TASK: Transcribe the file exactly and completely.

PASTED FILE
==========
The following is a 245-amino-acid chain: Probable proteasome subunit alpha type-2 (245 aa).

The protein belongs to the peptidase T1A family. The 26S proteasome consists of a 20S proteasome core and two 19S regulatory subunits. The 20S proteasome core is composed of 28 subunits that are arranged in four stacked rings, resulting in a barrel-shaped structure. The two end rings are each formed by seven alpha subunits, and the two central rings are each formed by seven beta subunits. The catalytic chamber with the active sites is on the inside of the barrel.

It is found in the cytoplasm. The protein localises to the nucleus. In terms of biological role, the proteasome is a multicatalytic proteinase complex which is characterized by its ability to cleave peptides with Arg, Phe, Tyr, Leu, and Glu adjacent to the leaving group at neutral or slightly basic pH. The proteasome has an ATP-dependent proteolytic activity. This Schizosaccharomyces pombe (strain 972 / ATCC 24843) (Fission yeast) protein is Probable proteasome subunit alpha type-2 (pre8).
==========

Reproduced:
The following is a 245-amino-acid chain: Probable proteasome subunit alpha type-2 (245 aa).

The protein belongs to the peptidase T1A family. The 26S proteasome consists of a 20S proteasome core and two 19S regulatory subunits. The 20S proteasome core is composed of 28 subunits that are arranged in four stacked rings, resulting in a barrel-shaped structure. The two end rings are each formed by seven alpha subunits, and the two central rings are each formed by seven beta subunits. The catalytic chamber with the active sites is on the inside of the barrel.

It is found in the cytoplasm. The protein localises to the nucleus. In terms of biological role, the proteasome is a multicatalytic proteinase complex which is characterized by its ability to cleave peptides with Arg, Phe, Tyr, Leu, and Glu adjacent to the leaving group at neutral or slightly basic pH. The proteasome has an ATP-dependent proteolytic activity. This Schizosaccharomyces pombe (strain 972 / ATCC 24843) (Fission yeast) protein is Probable proteasome subunit alpha type-2 (pre8).